22. ^ a b Laurense Cole (2008) Dusty Springfield: in the middle of nowhere, Middlesex University Press. p. 13.
  23. ^ Charles Taylor (1997). Mission Impossible: The perfectionist rock and soul of Dusty Springfield, Boston Phoenix.
  24. ^ a b "Springfield, Dusty". glbtq – An Encyclopedia of Gay, Lesbian, Bisexual, Transgender and Queer Culture. 2005. Archived from the original on 15 July 2012. Retrieved 17 August 2013.
  25. ^ Annie J. Randall, Associate Professor of Musicology Bucknell University (2008). Dusty! : Queen of the Post Mods: Queen of the Post Mods. Oxford University Press. ISBN 9780199716302. Archived from the original on 16 January 2017. Retrieved 17 August 2013.
  26. ^ a b Bob Gulla (2007) Icons of R&B and Soul: An Encyclopedia of the Artists Who Revolutionized Rhythm, Greenwood Publishing Group ISBN 978-0-313-34044-4
  27. ^ Patricia Juliana Smith (1999) "'You Don't Have to Say You Love Me': The Camp Masquerades of Dusty Springfield", The Queer Sixties pp. 105–126, Routledge, London ISBN 978-0-415-92169-5
  28. ^ "Exploring Psy's Digital Dandy Appeal In 'Gangnam Style' " Archived 22 January 2014 at the Wayback Machine (3 October 2012) Rolling Stone (retrieved 21 April 2013)
  29. ^ Rauhala, Emily (13 April 2013), "Psy Unveils His New 'Gentleman' Video and Dance at Extravagant Seoul Concert", Time, archived from the original on 17 April 2013, retrieved 21 April 2013
  30. ^ "Geri Horner talks Spice Girls, solo regrets and her kinship with the gay community". Attitude. 5 January 2017. Retrieved 10 January 2021.
  31. ^ Kelly, Emma (11 December 2020). "Geri Horner threatened with assassination on stage by Admiral Duncan nail bomber". Metro. Retrieved 10 January 2021.
  32. ^ Stan Hawkins (3 January 2014). "I'll bring You Down, Down, Down'". In Martin Iddon; Melanie L. Marshall (eds.). Lady Gaga and Popular Music: Performing Gender, Fashion, and Culture. Routledge. pp. 17–18. ISBN 978-1-134-07987-2.
  33. ^ Lang, Cady (2 May 2019). "What Does Camp Mean Exactly? A Comprehensive Guide to the 2019 Met Gala Theme". Time. Archived from the original on 9 May 2019. Retrieved 9 May 2019.
  34. ^ Susan Sontag (2 July 2009). Against Interpretation and Other Essays. Penguin Modern Classics. ISBN 978-0-14-119006-8. Archived from the original on 2 June 2013. Retrieved 6 September 2011.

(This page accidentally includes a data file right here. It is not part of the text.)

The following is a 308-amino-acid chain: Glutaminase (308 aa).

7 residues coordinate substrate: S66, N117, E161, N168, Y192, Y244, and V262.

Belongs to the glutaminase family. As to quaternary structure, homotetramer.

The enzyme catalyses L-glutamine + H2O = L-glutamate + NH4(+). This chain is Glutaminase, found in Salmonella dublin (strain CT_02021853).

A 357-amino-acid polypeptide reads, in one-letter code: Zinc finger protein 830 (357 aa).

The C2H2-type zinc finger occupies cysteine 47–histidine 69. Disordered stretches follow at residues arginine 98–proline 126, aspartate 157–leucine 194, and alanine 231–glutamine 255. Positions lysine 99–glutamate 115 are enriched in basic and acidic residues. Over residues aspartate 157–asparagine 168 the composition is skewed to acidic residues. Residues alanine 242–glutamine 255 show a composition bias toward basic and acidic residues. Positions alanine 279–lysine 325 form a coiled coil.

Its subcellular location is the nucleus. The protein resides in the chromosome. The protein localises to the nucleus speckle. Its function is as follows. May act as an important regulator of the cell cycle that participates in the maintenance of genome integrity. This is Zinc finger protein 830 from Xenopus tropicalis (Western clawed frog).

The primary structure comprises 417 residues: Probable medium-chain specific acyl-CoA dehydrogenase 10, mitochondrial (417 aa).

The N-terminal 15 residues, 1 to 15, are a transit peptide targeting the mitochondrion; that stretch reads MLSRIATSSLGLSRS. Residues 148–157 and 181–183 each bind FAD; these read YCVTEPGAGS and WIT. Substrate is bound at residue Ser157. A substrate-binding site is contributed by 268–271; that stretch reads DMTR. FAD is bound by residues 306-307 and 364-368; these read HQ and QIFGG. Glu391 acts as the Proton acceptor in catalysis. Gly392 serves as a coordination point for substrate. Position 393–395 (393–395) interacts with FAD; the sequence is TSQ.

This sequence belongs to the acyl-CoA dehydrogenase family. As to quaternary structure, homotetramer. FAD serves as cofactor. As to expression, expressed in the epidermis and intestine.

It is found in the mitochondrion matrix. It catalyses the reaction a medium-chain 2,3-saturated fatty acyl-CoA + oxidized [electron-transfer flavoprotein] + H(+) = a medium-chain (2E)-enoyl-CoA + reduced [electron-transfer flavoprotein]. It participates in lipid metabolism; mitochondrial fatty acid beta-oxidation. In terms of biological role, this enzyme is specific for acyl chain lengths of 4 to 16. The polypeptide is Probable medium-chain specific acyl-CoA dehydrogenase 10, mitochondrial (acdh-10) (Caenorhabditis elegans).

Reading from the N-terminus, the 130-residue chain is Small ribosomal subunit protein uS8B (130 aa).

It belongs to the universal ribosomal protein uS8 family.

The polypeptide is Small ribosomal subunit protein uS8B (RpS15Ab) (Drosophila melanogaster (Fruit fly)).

35. ^ Susan Sontag. "Notes On "Camp"". Archived from the original on 1 October 2019. Retrieved 10 October 2019.
  36. ^ Anna Malinowska (26 September 2014). "1, section 1: Bad Romance: Pop and Camp in Light of Evolutionary Confusion". In Justyna Stępień (ed.). Redefining Kitsch and Camp in Literature and Culture. Cambridge Scholars Publishing. p. 11. ISBN 978-1-4438-6779-5.
  37. ^ Russell Davies (1993) The Kenneth Williams Diaries, Harper-Collins Publishers ISBN 978-0-00-255023-9
  38. ^ Armstrong, Robert (23 May 2019). "Rock it, man — what Elton John teaches us about style". Financial Times. Retrieved 12 July 2021.
  39. ^ Compare: Miller, W. Watts (2002), "Secularism and the sacred: is there really something called 'secular religion'?", in Idinopulos, Thomas A.; Wilson, Brian C. (eds.), Reappraising Durkheim for the study and teaching of religion today, Numen book series, 92, Brill, pp. 38–39, ISBN 9004123393, archived from the original on 2 June 2013, retrieved 21 November 2010, An English example of how the life has gone out of lieux de memoire concerns William Blake's hymn about the building of a New Jerusalem. it is still sung every year in London 's Albert Hall on the Last Night of the Proms. But it is in a fervor without faith. It brings tears to the eyes, only it is in a mixture of nostalgia, camp, 'post-modernism' and pastiche.